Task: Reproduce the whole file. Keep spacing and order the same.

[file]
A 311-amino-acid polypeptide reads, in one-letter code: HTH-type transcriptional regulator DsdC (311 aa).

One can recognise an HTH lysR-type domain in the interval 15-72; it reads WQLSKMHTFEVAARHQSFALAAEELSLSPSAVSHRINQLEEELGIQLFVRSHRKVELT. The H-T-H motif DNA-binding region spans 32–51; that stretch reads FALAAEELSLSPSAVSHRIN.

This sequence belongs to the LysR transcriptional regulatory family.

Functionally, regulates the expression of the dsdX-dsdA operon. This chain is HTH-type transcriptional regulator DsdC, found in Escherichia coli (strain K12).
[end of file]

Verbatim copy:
A 311-amino-acid polypeptide reads, in one-letter code: HTH-type transcriptional regulator DsdC (311 aa).

One can recognise an HTH lysR-type domain in the interval 15-72; it reads WQLSKMHTFEVAARHQSFALAAEELSLSPSAVSHRINQLEEELGIQLFVRSHRKVELT. The H-T-H motif DNA-binding region spans 32–51; that stretch reads FALAAEELSLSPSAVSHRIN.

This sequence belongs to the LysR transcriptional regulatory family.

Functionally, regulates the expression of the dsdX-dsdA operon. This chain is HTH-type transcriptional regulator DsdC, found in Escherichia coli (strain K12).